Deputy Minister for Budget Speaks on Economic Exclusion, Marginalization

Madam Tanneh Brunson, Deputy Minister for Budget, MFDP

Blames 14 years Civil Unrest

Deputy Finance and Development Planning Minister for Budget, Tenneh Brunson, has said that one of the contributing factors for Liberia’s 14 years civil unrest was the perception of economic exclusion and marginalization.

Madam Brunson’s statement was contained in a speech delivered by her policy advisor, Mr. Anthony Nimely, at the start of a week-long National Fragility Assessment for the Evaluation of the National Risk and Resilience for Trans-formative Development Consultative Stakeholders conference in the country.

The conference, which is organized by the Department of Budget and Development Planning through the MFDP, brought together representatives from various government ministries and agencies, at a resort on the Robertsfield highway.

She said there were several factors responsible for the breakdown that resulted in the civil crisis; with the most common being marginalization.

According to her, the majority of the nation’s 2.5million citizens, at the time, felt excluded believing that political participation and economic inclusion were limited to an elite class of people.

She added that the Comprehensive Peace Accord (CPA), in Accra, Ghana, prescribed that the newly elected government initiate several policies and development frameworks to address the root causes of the crisis as part of the national recovery process.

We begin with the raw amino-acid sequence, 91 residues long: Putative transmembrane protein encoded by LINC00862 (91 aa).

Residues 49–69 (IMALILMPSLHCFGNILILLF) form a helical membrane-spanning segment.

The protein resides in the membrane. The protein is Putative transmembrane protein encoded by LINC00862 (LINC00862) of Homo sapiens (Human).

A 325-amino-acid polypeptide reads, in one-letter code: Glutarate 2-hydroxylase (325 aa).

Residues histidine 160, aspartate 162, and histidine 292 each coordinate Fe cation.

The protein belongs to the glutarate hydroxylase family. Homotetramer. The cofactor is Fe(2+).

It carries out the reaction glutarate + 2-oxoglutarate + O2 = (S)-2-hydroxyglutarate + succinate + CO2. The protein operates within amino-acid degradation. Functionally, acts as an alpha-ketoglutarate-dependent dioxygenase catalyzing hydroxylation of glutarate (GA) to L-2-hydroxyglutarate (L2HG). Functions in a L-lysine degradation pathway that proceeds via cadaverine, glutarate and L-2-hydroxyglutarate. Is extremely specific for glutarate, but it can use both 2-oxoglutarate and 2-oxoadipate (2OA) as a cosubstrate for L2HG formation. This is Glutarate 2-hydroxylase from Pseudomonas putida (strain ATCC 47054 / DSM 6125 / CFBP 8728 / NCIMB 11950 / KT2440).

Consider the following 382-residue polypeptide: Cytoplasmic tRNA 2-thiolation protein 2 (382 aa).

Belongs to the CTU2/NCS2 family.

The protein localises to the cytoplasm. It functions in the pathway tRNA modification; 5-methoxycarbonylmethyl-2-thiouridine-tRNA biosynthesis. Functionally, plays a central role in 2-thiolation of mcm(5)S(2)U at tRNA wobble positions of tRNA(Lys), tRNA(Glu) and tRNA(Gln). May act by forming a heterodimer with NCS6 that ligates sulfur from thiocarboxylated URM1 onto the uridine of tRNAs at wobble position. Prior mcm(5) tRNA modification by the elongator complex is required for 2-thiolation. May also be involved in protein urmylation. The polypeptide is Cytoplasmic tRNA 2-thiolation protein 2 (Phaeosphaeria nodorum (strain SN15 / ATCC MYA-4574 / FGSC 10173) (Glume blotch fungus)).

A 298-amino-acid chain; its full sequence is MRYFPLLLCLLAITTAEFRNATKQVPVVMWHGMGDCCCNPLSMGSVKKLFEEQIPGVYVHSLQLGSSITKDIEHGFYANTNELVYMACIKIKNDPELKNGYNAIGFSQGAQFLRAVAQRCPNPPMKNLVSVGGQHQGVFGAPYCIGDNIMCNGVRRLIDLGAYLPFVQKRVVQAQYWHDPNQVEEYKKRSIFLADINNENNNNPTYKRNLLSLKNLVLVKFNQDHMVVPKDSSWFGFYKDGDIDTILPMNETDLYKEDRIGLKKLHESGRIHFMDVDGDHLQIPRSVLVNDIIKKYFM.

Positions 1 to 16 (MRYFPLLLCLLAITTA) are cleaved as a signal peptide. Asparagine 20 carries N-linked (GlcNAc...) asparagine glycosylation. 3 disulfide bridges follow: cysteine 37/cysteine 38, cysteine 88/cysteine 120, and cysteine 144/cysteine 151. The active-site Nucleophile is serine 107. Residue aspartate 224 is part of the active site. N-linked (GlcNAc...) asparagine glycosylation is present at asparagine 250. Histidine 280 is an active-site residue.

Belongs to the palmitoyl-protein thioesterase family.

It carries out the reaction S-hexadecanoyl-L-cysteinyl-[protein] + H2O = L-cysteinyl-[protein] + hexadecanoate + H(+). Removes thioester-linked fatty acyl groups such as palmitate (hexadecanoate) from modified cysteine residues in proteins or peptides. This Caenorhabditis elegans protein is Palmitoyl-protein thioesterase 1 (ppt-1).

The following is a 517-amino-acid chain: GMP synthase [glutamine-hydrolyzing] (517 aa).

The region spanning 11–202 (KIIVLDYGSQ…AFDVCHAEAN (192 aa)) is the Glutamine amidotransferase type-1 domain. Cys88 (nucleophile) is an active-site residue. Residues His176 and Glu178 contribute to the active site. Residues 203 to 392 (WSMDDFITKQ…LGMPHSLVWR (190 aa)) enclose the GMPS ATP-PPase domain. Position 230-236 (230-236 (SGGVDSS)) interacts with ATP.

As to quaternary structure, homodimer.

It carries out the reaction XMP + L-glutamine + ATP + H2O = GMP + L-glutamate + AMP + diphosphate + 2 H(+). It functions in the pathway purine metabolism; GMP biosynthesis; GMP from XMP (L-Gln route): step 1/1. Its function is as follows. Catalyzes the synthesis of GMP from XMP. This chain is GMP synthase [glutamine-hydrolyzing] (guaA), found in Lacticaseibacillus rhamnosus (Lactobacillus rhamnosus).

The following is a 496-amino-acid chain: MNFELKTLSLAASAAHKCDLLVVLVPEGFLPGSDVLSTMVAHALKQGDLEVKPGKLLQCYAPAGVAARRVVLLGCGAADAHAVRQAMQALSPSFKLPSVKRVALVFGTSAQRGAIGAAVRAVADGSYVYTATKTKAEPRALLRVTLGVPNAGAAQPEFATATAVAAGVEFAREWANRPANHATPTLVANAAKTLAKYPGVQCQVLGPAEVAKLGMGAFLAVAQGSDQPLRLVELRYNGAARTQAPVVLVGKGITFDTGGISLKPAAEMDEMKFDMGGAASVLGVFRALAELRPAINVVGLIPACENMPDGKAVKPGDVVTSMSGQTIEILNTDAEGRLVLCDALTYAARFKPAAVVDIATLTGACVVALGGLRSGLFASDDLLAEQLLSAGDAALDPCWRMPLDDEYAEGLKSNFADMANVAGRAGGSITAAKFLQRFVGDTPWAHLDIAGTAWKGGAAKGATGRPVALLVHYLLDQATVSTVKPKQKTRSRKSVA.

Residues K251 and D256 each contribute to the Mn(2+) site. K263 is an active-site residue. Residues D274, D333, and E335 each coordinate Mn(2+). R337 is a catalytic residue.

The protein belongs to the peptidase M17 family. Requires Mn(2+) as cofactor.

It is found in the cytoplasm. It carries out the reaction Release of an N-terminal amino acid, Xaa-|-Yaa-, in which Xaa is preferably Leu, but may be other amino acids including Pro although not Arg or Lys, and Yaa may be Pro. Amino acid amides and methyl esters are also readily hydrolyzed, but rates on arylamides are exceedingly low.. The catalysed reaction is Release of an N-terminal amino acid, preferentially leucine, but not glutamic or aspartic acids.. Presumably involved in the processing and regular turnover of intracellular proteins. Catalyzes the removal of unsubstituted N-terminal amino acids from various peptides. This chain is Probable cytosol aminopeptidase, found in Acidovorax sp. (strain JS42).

Accordingly, the Interim Poverty Reduction Strategy (2006-2008), the Poverty Reduction Strategy (2008-2011), the Agenda for Transformation (2012-2017), the National Vision 2030, the Reconciliation Road-map and the National Decentralization Policy are examples of various policy and development initiatives meant to fundamentally address the conditions that led to the crisis and improve governance.

She explained that following the end of the civil war, peace had been consolidated and considerable progress has been made in economic management, governance, security, the rule of law, public financial management, transparency and accountability and in improving social conditions.

Madam Brunson indicated that the formulation and implementation of national policies and framework have contributed significantly to placing Liberia on an irreversible path from recovery to reconstruction and on-wards to development.

She further stated that several institutions have been established to build, nurture, promote and sustain the country’s democracy, state-building processes, evidenced by the conduct of two successive credible elections and several by-elections with a very minimum occurrence of violence.

However, she stated that Liberia as a member of the G7+ and a signatory to the New Deal agreed in November 2011 to five proposed areas to strengthen peace-building goals, which are: legitimate politics, security, justice, economic foundations and revenue services.

Introducing the New Deal, one of the facilitators of the workshop, Nathaniel Kwabo indicated that fragility serves as one of the driving forces that lead to war in a country.

Therefore, Kwabo intimated that the New Deal calls for new approaches and processes to make development assistance more impactful to countries so as to ensure not to send assistance to conflict-prone areas.

Also speaking, United Nations Development Programme official Jairo Acuna Alfaro expressed joy for being a part of the workshop.